Political, economic, social, cultural and technological changes have led to profound transformations in the ways that death and loss are perceived and managed in contemporary society. Over the last few decades, the long term shift to chronic illness as a major causal factor has significantly increased the time scale of dying. Most people die in institutions and 'care' is typically medical. Many communities and ordinary citizens now relinquish control and involvement to experts in the last stages of life. However, at global and local levels, new institutional arrangements are emerging to govern the changing face of death, and a new model is being developed to counter claims of the 'creeping medicalisation' of death and dying. Emphasising the international context of the issues involved, this book illustrates the interlinking nature of society, death and loss, and gives examples of governance that promotes the empowerment, participation and the increasing need for the involvement of ordinary people and communities in differing social and cultural contexts. All chapters are written at an accessible level and will appeal to a wide readership. Part 1 of the book provides a sociological understanding of the governance of death and loss in international and historical contexts, and the implications for practice. Part 2 provides examples of good practice, drawing upon a sociological understanding.(2005) argue, the shadow of the a#39;traditional gravea#39; often influences independent ash disposal. For example, the exhumation of human ashes shares Home Office legislation with whole body burial. Easily interred in the domestic garden, ashesanbsp;...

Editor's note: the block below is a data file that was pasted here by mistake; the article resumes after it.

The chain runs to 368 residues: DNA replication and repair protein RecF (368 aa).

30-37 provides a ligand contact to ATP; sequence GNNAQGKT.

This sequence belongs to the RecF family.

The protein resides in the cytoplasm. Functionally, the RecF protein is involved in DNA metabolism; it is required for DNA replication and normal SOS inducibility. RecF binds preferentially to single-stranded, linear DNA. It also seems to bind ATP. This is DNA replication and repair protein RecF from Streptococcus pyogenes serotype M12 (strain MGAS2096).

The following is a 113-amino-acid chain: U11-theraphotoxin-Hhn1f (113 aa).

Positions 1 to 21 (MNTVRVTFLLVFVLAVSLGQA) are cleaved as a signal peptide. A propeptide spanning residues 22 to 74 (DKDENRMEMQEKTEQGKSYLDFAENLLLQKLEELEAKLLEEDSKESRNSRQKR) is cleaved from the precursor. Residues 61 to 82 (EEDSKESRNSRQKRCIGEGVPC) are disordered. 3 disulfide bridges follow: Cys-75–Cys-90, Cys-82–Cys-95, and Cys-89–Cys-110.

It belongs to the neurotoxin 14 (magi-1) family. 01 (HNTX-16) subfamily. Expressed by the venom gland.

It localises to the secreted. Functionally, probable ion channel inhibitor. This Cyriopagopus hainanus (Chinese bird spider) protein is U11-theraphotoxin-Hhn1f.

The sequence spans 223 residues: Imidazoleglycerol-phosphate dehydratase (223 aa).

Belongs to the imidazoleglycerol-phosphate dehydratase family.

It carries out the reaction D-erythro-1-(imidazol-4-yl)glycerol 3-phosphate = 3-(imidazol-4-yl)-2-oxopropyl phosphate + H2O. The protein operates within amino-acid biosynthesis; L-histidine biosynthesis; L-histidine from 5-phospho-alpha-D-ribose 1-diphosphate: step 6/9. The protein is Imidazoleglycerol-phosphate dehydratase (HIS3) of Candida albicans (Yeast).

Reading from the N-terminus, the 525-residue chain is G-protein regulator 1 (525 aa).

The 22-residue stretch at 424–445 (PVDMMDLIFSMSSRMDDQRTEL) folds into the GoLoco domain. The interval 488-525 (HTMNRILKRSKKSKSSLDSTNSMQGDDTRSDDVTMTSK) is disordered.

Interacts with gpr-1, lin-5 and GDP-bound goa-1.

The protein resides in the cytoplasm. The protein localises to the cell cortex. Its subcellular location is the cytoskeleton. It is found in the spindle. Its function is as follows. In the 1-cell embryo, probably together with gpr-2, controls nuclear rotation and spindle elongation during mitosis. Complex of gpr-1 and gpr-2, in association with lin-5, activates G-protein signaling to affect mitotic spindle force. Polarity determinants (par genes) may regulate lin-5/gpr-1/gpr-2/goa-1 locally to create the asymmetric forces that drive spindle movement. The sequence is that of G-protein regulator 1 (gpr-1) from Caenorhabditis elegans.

|Title||:||Governing Death and Loss|
|Publisher||:||Oxford University Press, USA - 2011|